|US6006109||May 7, 1997||Dec 21, 1999||Samsung Electronics Co., Ltd.||Wireless data communication system using a microphone/headphone jack of a portable phone|
|US6016142||Feb 9, 1998||Jan 18, 2000||Trimble Navigation Limited||Rich character set entry from a small numeric keypad|
|US6029072||Jan 24, 1997||Feb 22, 2000||Oki Telecom, Inc.||Portable telephone with terminal mode facility|
|US6035214||Feb 24, 1998||Mar 7, 2000||At&T Corp||Laptop computer with integrated telephone|
|US6055439||Nov 5, 1996||Apr 25, 2000||Nokia Mobile Phones Limited||Mobile telephone user interface|
|US6058304||Sep 27, 1994||May 2, 2000||Dataquill Limited||Data entry system|
|US6084951||Apr 23, 1997||Jul 4, 2000||Nortel Networks Corporation||Iconized name list|
|US6097391||Mar 31, 1997||Aug 1, 2000||Menai Corporation||Method and apparatus for graphically manipulating objects|
|US6101531||Apr 15, 1998||Aug 8, 2000||Motorola, Inc.||System for communicating user-selected criteria filter prepared at wireless client to communication server for filtering data transferred from host to said wireless client|
|US6119179||Aug 28, 1998||Sep 12, 2000||Pda Peripherals Inc.||Telecommunications adapter providing non-repudiable communications log and supplemental power for a portable programmable device|
|US6133916||Apr 8, 1998||Oct 17, 2000||International Business Machines Corporation||Graphical user interface providing access to files downloaded over a network|
|US6157630||Jan 26, 1998||Dec 5, 2000||Motorola, Inc.||Communications system with radio device and server|
|US6166342||Nov 10, 1999||Dec 26, 2000||Shin Jiuh Corp.||Pushbutton in keyboard (2)|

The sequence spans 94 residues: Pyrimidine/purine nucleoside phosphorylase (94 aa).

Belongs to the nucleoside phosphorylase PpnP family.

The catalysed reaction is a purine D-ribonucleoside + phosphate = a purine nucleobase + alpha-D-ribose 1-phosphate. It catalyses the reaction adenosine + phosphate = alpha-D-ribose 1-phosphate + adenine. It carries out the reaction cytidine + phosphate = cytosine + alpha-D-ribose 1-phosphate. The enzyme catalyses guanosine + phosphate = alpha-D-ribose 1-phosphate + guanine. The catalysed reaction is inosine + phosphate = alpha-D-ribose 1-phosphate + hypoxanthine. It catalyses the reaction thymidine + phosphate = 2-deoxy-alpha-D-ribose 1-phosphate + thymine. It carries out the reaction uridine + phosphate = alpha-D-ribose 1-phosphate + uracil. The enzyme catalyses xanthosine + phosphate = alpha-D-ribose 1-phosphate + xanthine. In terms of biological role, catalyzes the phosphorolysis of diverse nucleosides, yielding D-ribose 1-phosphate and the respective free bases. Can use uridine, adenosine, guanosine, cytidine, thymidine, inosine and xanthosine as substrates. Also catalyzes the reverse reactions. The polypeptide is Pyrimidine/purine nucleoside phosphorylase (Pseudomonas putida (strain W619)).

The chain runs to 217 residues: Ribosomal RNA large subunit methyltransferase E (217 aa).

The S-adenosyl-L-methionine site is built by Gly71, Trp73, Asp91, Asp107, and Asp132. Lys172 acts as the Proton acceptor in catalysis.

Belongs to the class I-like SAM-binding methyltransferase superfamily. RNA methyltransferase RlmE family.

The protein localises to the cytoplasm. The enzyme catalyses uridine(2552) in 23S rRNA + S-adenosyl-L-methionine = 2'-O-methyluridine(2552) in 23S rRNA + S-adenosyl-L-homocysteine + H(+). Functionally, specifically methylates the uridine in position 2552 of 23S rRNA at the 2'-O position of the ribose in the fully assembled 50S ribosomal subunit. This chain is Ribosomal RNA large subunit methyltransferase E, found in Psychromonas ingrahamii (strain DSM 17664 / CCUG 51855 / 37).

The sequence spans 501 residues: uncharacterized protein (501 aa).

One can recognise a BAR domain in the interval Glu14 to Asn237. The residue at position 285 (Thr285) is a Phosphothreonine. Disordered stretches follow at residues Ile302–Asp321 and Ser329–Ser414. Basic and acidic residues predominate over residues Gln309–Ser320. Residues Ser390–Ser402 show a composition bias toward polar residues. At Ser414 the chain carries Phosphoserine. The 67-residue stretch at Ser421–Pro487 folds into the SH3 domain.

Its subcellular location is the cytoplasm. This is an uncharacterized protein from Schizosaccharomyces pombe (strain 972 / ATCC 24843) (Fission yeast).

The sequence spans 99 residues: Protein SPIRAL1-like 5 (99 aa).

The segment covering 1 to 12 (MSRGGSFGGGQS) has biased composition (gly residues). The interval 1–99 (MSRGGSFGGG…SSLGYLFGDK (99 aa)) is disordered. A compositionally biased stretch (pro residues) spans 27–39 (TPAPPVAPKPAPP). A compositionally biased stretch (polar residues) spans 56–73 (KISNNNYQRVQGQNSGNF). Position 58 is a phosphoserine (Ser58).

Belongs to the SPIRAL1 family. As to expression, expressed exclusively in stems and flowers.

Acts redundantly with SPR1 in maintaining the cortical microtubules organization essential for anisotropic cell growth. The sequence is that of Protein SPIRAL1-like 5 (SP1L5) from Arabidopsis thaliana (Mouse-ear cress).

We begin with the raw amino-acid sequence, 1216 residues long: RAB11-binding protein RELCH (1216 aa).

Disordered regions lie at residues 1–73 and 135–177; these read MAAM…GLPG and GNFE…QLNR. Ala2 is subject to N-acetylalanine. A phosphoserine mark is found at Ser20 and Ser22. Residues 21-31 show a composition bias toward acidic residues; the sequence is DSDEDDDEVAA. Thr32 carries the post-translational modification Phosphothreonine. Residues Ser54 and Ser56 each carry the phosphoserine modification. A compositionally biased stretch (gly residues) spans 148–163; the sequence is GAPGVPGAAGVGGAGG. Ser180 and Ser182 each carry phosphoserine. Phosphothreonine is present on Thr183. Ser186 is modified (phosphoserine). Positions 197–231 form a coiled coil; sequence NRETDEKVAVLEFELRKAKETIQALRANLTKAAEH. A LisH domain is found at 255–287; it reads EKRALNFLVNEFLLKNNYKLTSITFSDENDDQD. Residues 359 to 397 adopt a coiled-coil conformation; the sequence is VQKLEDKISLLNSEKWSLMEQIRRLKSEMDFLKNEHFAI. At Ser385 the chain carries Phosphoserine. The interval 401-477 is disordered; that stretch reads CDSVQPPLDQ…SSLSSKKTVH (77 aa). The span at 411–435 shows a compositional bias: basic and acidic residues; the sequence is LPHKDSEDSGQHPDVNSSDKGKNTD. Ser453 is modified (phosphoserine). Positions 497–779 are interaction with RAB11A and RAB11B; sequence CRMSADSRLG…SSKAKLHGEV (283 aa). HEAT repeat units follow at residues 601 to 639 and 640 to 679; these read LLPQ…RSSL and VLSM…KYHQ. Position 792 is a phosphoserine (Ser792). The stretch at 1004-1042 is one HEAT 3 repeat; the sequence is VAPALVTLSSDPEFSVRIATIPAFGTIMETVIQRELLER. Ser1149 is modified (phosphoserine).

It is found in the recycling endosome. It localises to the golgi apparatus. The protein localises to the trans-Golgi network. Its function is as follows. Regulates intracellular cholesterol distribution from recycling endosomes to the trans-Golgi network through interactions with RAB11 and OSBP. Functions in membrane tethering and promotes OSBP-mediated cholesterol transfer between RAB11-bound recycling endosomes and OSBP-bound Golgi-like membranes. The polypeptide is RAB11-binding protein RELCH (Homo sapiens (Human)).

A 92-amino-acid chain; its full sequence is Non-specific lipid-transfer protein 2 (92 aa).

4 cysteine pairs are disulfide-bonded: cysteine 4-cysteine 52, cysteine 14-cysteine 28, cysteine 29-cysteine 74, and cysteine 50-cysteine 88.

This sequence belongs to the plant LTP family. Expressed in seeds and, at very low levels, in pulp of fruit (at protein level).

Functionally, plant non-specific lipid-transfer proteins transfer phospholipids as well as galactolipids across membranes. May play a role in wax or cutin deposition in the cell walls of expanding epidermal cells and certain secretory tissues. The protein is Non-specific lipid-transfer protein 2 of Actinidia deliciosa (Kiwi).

|US6169911||Sep 26, 1997||Jan 2, 2001||Sun Microsystems, Inc.||Graphical user interface for a portable telephone|
|US6188917||Sep 16, 1998||Feb 13, 2001||Nokia Mobile Phones Limited||Portable telecommunications assembly having user hand-hold, and associated method|
|US6192118 *||Apr 7, 1998||Feb 20, 2001||Davox Corporation||Computer telephone system and method having a graphical user interface|
|US6198053||Oct 12, 1999||Mar 6, 2001||Shin Jiuh Corp.||Foldable pushbutton-input device|
|US6215865||Oct 13, 1998||Apr 10, 2001||E-Talk Corporation||System, method and user interface for data announced call transfer|
|US6243452||Apr 23, 1998||Jun 5, 2001||Nortel Networks Limited||Graphical call status presentation system|
|US6256631||Sep 30, 1997||Jul 3, 2001||International Business Machines Corporation||Automatic creation of hyperlinks|
|US6295372||Feb 25, 1997||Sep 25, 2001||Palm, Inc.||Method and apparatus for handwriting input on a pen based palmtop computing device|
|US6310609||Apr 17, 1997||Oct 30, 2001||Nokia Mobile Phones Limited||User interface with guide lights|
|US6370018||Aug 18, 2000||Apr 9, 2002||William B. Miller, Jr.||Portable computer keyboard|
|US6389124||Aug 25, 1999||May 14, 2002||Microsoft Corporation||Common visual and functional architecture for presenting and controlling arbitrary telephone line features|
|US6405172||Sep 9, 2000||Jun 11, 2002||Mailcode Inc.||Voice-enabled directory look-up based on recognized spoken initial characters|
|US6415138||Nov 19, 1998||Jul 2, 2002||Nokia Mobile Phones Ltd.||Wireless communication device and a method of manufacturing a wireless communication device|
|US6452588||Jul 6, 2001||Sep 17, 2002||Research In Motion Limited||Hand-held e-mail device|
|US6502090||Mar 31, 1998||Dec 31, 2002||Nokia Mobile Phones Limited||Electronic data searching method and apparatus|
|US6516202||Aug 12, 1999||Feb 4, 2003||Handspring, Inc.||Mobile computer system designed for wireless communication expansion|
|US6557004||May 2, 2000||Apr 29, 2003||Microsoft Corporation||Method and apparatus for fast searching of hand-held contacts lists|
|US6577721 *||Apr 30, 1999||Jun 10, 2003||Nokia Mobile Phones Limited||Conference call|
|US6583806 *||Apr 7, 1997||Jun 24, 2003||Collaboration Properties, Inc.||Videoconferencing hardware|
|US6781575||Sep 21, 2000||Aug 24, 2004||Handspring, Inc.||Method and apparatus for organizing addressing elements|
|US6973217||Mar 6, 2001||Dec 6, 2005||Ricoh Co., Ltd.||Method and apparatus for sending additional sideband information in a codestream|